As used herein, the term "absorbent article" refers to articles which absorb and contain body exudates and mote specifically refers to articles which are placed against or in proximity to the body of the wearer to absorb and contain the various exudates discharged from the body. Absorbent articles are typically differentiated by whether they are reusable or disposable. Disposable absorbent articles are those articles which are intended to be discarded after a single use (i.e., they are not intended to be laundered or otherwise restored or reused). The absorbent articles of the present invention are preferably disposable absorbent articles. The absorbent articles may be further defined by whether they are "unitary" such that they do not require separate manipulative pans or whether they comprise an element of a diaper system such as a separate holder and liner. The absorbent articles of the present invention are preferably unitary. A preferred embodiment of a unitary disposable absorbent article of the present invention, diaper 20, is shown in FIG. 1. As used herein, the term "diaper" refers to a garment generally worn by infants and incontinent persons that is worn about the lower torso of the wearer. It should be understood, however, that the present invention is also applicable to other disposable absorbent articles such as incontinence briefs or undergarments, disposable training pants, diaper holders, sanitary napkins, and the like.

FIG. 1 is a plane view of the diaper 20 of the present invention in its flat-out, uncontracted state (i.e., with all elastic induced contraction pulled out) with portions of the structure being cut-away to more clearly show the construction of the diaper 20 and with the portion of the diaper 20 which contacts the wearer facing the viewer. The diaper 20 is shown in FIG. 1 to have a first waist region 22, a second waist region 24, a crotch region 26, and a periphery 28 which is defined by the outer edges of the diaper 20 in which the longitudinal edges are designated 30 and the end edges are designated 32. The diaper 20 additionally has a lateral centerline which is designated 34 and a longitudinal centerline which is designated 36.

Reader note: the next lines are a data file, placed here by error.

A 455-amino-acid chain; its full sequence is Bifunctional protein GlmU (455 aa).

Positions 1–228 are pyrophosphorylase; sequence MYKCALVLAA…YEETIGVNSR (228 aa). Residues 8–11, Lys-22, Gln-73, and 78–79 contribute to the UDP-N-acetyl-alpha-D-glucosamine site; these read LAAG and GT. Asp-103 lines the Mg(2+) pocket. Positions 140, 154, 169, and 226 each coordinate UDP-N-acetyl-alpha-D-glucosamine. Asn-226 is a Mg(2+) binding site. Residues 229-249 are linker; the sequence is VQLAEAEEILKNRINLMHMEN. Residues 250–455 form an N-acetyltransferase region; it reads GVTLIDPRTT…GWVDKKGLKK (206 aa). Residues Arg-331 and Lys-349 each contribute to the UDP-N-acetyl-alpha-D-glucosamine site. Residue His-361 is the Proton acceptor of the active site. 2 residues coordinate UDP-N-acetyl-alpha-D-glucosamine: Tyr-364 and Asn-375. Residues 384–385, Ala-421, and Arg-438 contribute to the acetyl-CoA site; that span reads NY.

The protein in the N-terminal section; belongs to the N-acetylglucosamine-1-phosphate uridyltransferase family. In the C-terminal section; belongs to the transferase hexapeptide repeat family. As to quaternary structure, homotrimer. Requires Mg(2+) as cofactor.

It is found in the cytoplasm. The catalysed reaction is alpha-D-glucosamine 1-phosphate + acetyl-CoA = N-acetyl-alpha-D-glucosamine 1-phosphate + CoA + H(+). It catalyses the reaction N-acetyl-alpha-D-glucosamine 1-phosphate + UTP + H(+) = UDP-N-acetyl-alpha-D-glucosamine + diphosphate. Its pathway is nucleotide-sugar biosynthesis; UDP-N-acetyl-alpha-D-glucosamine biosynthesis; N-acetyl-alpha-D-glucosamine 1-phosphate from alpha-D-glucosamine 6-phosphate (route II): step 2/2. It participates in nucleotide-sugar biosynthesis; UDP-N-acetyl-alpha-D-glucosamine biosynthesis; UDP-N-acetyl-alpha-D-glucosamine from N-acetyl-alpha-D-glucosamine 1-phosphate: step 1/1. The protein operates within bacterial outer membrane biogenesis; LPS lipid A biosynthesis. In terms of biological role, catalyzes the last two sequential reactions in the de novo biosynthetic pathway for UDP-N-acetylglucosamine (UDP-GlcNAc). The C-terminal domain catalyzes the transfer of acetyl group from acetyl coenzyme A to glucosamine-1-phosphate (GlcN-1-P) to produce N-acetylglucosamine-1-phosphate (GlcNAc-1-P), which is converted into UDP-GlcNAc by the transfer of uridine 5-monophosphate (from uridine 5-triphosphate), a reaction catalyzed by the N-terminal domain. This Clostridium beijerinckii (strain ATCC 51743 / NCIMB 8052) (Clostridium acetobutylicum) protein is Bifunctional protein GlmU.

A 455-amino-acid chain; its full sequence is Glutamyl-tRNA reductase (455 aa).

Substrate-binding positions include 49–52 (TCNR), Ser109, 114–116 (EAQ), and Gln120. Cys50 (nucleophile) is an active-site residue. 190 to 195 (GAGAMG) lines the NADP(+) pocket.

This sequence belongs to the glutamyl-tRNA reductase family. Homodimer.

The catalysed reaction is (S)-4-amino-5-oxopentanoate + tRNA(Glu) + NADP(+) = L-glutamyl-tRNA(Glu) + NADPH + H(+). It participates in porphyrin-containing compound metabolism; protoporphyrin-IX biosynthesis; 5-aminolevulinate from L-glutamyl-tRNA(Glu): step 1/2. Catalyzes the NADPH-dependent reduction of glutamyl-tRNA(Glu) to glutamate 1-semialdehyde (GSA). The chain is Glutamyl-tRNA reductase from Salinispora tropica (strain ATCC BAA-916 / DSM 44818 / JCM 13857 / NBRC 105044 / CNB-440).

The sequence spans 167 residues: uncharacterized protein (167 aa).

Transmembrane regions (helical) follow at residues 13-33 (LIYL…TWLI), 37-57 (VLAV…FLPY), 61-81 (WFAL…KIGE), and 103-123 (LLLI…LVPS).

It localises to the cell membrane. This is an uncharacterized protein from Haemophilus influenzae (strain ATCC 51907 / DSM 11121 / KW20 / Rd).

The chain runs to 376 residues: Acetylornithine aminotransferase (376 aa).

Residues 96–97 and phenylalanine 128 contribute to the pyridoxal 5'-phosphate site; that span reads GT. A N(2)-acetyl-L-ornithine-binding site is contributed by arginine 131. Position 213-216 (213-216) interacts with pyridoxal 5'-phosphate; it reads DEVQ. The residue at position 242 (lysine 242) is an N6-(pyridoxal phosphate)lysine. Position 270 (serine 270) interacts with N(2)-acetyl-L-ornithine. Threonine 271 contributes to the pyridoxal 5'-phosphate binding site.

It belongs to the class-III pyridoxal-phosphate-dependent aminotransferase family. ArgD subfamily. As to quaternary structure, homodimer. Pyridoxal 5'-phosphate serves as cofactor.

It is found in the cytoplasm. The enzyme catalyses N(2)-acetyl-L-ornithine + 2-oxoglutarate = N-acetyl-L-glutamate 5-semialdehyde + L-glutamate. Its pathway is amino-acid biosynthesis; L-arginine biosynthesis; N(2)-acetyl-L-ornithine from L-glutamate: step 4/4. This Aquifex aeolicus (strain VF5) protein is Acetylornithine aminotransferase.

The diaper 20 comprises a liquid pervious topsheet 38, the liquid-receiving surface of the diaper 20 being generally defined by the topsheet 38 and being designated 40; a liquid impervious backsheet 42; an absorbent core 44 having a garment surface 46, a body surface 48, and edges that are designated side edges 50 and waist edges 52; fastening means 54 for securing the diaper 20 on the wearer such as the pair of tape tab fasteners 56; a side flap 58 extending outwardly from each side edge 50 of the absorbent core 44 in at least the crotch region 26; ear flaps 100; barrier cuffs 62 each having a proximal edge 64, a distal edge 66, a first end 72, and a second end 74; spacing means 76 such as elastic members 77 for spacing the distal edge 66 away from the liquid-receiving surface 40; first closing means 78 for securing a portion of the distal edge 66 inboard of the proximal edge 64; and second closing means 80 for securing a portion of the distal edge 66 outboard of the proximal edge 64.

FIG. 1 shows an embodiment of the diaper 20 in which the backsheet 42 has length and width dimensions generally larger than those of the absorbent core 44. The backsheet 42 extends beyond the edges of the absorbent core 44 to thereby form the periphery 28 of the diaper 20. The periphery 28 defines the outer perimeter or, in other words, the edges of the diaper 20. The periphery 28 comprises the longitudinal edges 30 and the end edges 32. As shown in FIG. 1, the topsheet 38 is generally coterminous with the backsheet 42 along at least the end edges 32 and preferably the longitudinal edges 30.